“I’m really excited to help spread the word about Humanity & Inclusion’s amazing teams of physiotherapists, prosthetic specialists, deminers and many others. Too few people around the world are able to access vital support. I know that HI prioritises the most vulnerable whether that’s in the aftermath of an earthquake, a country where unexploded bombs still litter the ground, or in places where there are so many barriers for people with disabilities accessing health or education services.”

Jack Hunter-Spivey

Originally from Liverpool, Jack was born with cerebral palsy and was blind and deaf until he was nine months old. He discovered his passion for table tennis at an early age and was invited to his first GB development camp at the age of 11. He has been part of the performance squad since 2011.

Currently ranked world no.7 and a ten-time British champion, Jack is the only player ever to win the Junior, Senior and Open British titles in the same year and also competes in able bodied table tennis at county level as well as with the GB Para team.

“The overwhelming majority of people with disabilities around the world live in developing countries and it’s something we don’t think about enough. In places affected by conflict and natural disaster Humanity & Inclusion are often the only organisation focussing their work to support people with disabilities. This is one of the reasons why I’m so proud to be an Ambassador.”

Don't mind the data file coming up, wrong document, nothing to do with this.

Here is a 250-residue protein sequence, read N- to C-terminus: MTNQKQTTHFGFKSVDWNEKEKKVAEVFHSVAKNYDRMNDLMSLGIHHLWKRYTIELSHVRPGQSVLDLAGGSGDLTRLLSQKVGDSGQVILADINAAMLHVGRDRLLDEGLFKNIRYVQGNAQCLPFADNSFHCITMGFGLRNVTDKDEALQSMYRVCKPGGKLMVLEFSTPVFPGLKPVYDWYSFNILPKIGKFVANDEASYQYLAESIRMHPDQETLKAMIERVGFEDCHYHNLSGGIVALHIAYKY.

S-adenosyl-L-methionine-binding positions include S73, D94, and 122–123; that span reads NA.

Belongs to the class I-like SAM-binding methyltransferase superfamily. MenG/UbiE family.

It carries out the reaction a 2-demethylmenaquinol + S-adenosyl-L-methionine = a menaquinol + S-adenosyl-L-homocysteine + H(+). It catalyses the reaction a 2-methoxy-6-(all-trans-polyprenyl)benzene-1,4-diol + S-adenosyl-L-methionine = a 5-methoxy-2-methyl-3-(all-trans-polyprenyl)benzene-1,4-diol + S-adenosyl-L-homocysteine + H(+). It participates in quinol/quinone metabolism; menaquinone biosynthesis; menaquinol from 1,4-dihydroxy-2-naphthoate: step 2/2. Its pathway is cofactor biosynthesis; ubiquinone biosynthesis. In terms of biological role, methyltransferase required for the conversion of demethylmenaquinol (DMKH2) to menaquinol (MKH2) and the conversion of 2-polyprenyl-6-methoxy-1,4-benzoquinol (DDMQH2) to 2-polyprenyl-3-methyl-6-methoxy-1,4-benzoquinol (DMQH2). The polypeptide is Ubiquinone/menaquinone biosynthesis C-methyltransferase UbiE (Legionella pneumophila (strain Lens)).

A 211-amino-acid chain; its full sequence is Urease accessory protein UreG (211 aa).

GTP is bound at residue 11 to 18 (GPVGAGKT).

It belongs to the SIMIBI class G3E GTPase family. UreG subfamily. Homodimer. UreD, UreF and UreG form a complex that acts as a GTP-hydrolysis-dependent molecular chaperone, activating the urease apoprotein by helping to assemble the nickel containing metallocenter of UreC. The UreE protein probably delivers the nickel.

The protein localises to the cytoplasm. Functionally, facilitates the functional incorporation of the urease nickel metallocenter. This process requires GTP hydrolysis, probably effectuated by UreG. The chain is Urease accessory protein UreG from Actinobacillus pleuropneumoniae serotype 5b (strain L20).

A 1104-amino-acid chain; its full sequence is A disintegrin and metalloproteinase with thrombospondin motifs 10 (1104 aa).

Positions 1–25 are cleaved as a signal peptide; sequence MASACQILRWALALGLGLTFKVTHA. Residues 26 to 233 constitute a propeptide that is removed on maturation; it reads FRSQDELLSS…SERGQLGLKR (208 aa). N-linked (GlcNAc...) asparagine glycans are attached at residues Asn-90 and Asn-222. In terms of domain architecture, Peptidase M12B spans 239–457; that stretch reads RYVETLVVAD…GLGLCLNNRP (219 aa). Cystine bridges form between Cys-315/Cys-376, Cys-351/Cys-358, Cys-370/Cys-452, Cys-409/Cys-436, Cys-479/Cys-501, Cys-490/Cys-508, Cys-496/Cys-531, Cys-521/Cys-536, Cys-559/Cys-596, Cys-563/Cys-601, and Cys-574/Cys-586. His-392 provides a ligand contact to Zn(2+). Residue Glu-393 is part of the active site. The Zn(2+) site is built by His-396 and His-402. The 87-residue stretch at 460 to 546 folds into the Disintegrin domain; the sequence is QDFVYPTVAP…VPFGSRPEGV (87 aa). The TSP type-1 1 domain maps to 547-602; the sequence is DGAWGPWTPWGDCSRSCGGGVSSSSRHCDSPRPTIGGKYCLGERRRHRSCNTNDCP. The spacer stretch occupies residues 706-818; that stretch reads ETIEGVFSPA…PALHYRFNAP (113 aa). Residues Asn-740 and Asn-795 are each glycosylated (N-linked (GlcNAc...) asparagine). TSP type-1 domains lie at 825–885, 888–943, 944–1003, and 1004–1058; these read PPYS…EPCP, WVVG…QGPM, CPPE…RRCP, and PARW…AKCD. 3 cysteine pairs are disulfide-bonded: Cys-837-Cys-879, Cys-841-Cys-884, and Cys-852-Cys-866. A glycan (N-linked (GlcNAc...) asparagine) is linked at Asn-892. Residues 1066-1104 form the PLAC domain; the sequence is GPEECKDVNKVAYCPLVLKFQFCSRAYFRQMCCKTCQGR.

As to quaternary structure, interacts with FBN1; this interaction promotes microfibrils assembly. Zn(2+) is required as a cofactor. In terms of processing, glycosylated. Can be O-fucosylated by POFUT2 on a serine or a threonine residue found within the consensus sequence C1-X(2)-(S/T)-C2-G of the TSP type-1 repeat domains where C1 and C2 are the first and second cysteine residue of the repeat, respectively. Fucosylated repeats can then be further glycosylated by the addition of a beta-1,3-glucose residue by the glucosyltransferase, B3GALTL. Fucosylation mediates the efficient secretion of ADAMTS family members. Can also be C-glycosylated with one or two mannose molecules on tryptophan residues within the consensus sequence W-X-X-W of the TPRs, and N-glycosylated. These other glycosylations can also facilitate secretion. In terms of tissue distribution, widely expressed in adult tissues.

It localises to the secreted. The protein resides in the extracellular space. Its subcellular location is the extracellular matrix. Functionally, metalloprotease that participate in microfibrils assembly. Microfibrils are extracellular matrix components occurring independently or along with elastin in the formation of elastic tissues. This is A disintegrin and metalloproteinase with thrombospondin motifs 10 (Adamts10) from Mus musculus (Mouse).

Jessica Cox

Humanity & Inclusion Ambassador Jessica Cox Humanity & Inclusion Ambassador Jessica Cox Humanity & Inclusion Ambassador Jessica Cox Humanity & Inclusion Ambassador Jessica Cox

© Amul Thapa/HI

Jessica Cox is a motivational speaker, pilot, wife, and disability rights advocate who was born without arms. Jessica and her husband Patrick are HI Ambassadors. Their mission: to advocate for the rights of people with disabilities and show the world what people with disabilities can accomplish when they can access their rights.

"Being born in the U.S., I’m granted access to the same rights and opportunities and as everyone else. People can tell me I can’t do something, but their words can’t prevent me from trying. It’s an injustice that this isn’t the case everywhere."

"On a trip to Ethiopia I had the chance to speak at four schools where HI works. In a country where only 3% of children with disabilities go to school, HI was working to enroll and support hundreds of children with disabilities. I was overwhelmed by the enthusiastic welcomes I received. Children with disabilities who had been taught that they were worthless, and had been kept hidden at home, told me how their lives had changed since going to school. The power of a law and a change in society’s attitude allowed the students to envision a future of “I can:” having friends, going to university, getting a job, and even having a family of their own."

Jessica writes a regular blog on the HI US website: The World at my Feet. It includes stories about her work with HI, lessons she has learned living as a woman without arms, and insights from other disability rights advocates.

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© Eric Martin/Figaro/HI